Former and present officials as well as civilians face serious charges in the Vorayuth ‘Boss’ Yoovidhya scandal. Allegations of cover-up and corruption resurface after 7 years. Justice delayed, but not denied?

The Office of the Attorney-General (OAG), on Tuesday, announced that it was bringing charges against existing and former top officials linked to the Vorayuth ‘Boss’ Yoovidhya scandal. The charges being brought are of a serious nature which could see those convicted facing jail terms. The decision comes seven years after the wealthy heir fled Thailand. Certainly, three and a half years after a damning report citing corruption and malfeasance at the highest level was lodged with the Prime Minister’s Office. Nevertheless, the man at the centre of the scandal remains at large and is thought to be either in France or Austria.

8-people-face-serious-criminal-charges-over-red-bull-boss vorayuth-scandal
Officials at the Office of the Attorney-General (OAG) announced that eight named people are to face an array of criminal charges. This relates to a concerted attempt by a group of people to undermine the prosecution of Red Bull scion Vorayuth ‘Boss’ Yoovidhya (inset left). It followed the killing of 47-year-old Sergeant Major Wichian Klanprasert on 3rd September 2012 in a horrific accident in Bangkok.

On Tuesday, the Office of the Attorney-General (OAG) made a significant announcement regarding the case involving Vorayuth ‘Boss’ Yoovidhya.

The notorious affair is linked with the heir to the Red Bull empire. 

The then 27-year-old allegedly mowed down a serving police officer, 47-year-old Sergeant Major Wichian Klanprasert, on 3rd September 2012.

Horrific early morning accident saw a serving police officer killed after he was hit by a Ferrari travelling at speed, driven by the wealthy young man

The accident occurred on the Sukhumvit Road in Bangkok in the early hours of the morning.

Prayut Phetkhun, the Attorney General’s Office spokesperson, told the press that his office will pursue charges against eight suspects. The cases will be brought before the Central Criminal Court for Corruption and Misconduct.

Minister cited by the Corruption Commission for ‘minor’ role in Boss Vorayuth corruption scandal

The eight facing serious charges are Police General Somyot Poompunmuang, former police chief and former Thai football boss, Police Major General Thawatchai Mekprasertkul, Police Colonel Veeradol Taptim, Nate Natsuk, former deputy attorney general, Chainarong Saengthong-aram, a public prosecutor, Thanit Buakhiew, Chuchai Lertpongadisorn and Associate Professor Dr Saiprasit Kerdniyom.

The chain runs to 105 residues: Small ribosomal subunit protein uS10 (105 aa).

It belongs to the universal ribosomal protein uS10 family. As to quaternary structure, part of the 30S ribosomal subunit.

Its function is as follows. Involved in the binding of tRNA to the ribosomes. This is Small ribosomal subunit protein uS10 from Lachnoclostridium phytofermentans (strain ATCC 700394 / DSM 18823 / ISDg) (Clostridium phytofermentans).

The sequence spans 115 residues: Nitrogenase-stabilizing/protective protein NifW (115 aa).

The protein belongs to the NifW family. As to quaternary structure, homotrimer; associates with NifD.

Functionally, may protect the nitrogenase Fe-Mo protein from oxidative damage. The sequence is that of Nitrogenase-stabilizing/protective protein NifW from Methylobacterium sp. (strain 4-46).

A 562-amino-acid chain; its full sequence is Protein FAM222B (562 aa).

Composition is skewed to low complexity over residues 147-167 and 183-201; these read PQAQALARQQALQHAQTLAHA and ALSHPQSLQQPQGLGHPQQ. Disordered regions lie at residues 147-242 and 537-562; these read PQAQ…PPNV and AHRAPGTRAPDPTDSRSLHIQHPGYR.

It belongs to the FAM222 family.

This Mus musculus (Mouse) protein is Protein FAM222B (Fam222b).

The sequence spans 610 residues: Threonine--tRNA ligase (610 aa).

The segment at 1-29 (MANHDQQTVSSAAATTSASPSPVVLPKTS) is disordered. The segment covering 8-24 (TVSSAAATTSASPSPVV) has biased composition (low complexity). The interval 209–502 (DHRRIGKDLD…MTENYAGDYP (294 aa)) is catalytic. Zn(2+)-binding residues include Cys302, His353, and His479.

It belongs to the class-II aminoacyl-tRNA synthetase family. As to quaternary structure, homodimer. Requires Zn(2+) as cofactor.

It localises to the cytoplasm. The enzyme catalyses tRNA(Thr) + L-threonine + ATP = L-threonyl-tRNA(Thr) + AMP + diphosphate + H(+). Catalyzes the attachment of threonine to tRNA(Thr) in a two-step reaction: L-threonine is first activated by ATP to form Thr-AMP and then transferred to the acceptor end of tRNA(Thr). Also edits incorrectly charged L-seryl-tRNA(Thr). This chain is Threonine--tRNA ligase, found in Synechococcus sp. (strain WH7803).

Both Mr Somyot and Mr Thawatch face charges of malfeasance and nonfeasance.

They are accused of violating Criminal Code Articles 83, 86, 157 and 200. In addition, they will be charged under Articles 123/1, 65 and 172. These refer to the National Anti-Corruption Commission (NACC) Acts of 1999, 2011 and 2020, respectively.

Serious criminal charges of dishonesty, neglect and corruption to be brought against those at the heart of an alleged conspiracy to assist Boss Vorayuth

Meanwhile, Mr Veeradol faces charges of violating the Criminal Code’s Articles 83, 157 and 200. In addition to Articles 123/1, 65 and 172 of the NACC Acts of 1999, 2011 and 2020, respectively. Prayut pointed out that the accused previously worked as an investigator at the Thonglor Police Station

He stands accused of being dishonest in his handling of the investigation to assist Mr Vorayuth.

Mr Nate, the deputy attorney general, who became prominent in 2020 meanwhile is also to be charged. He faces a charge of dereliction of duty. In short, that he helped Mr Vorayuth evade justice.

On this basis, he will be charged with violating the Criminal Code’s Articles 157 and 200. In addition to this, he will be charged under Article 172 of the 2018 NACC Act.

The remaining four suspects are civilians who were embroiled in the case. They stand accused of helping the authorities manipulate evidence to undermine the case against Mr Vorayuth.

Consequently, they are to be charged under Articles 86, 157 and 200 of the Criminal Code. They will also be charged under Articles 65 and 172 of the Anti-corruption Agency Acts of 2011 and 2018 respectively.

Scion hit the unfortunate police officer on his motorbike and dragged him for a considerable distance to his death. Conflicting reports of the car’s speed

On September 3rd 2012, the Red Bull scion was driving a silver Ferrari supercar. That morning, he hit and dragged the police motorcyclist along the road to his death. Initially, police investigators reported he was travelling at 177 km an hour, a key issue that was later disputed.

Subsequent reports, emerging years later, suggested the suspect was only driving at 76 km per hour, under the 80 km per hour speed limit.

Over the past 12 years, this case has severely tarnished Thailand’s reputation and confidence in the rule of law. This holds true for both domestic and international audiences.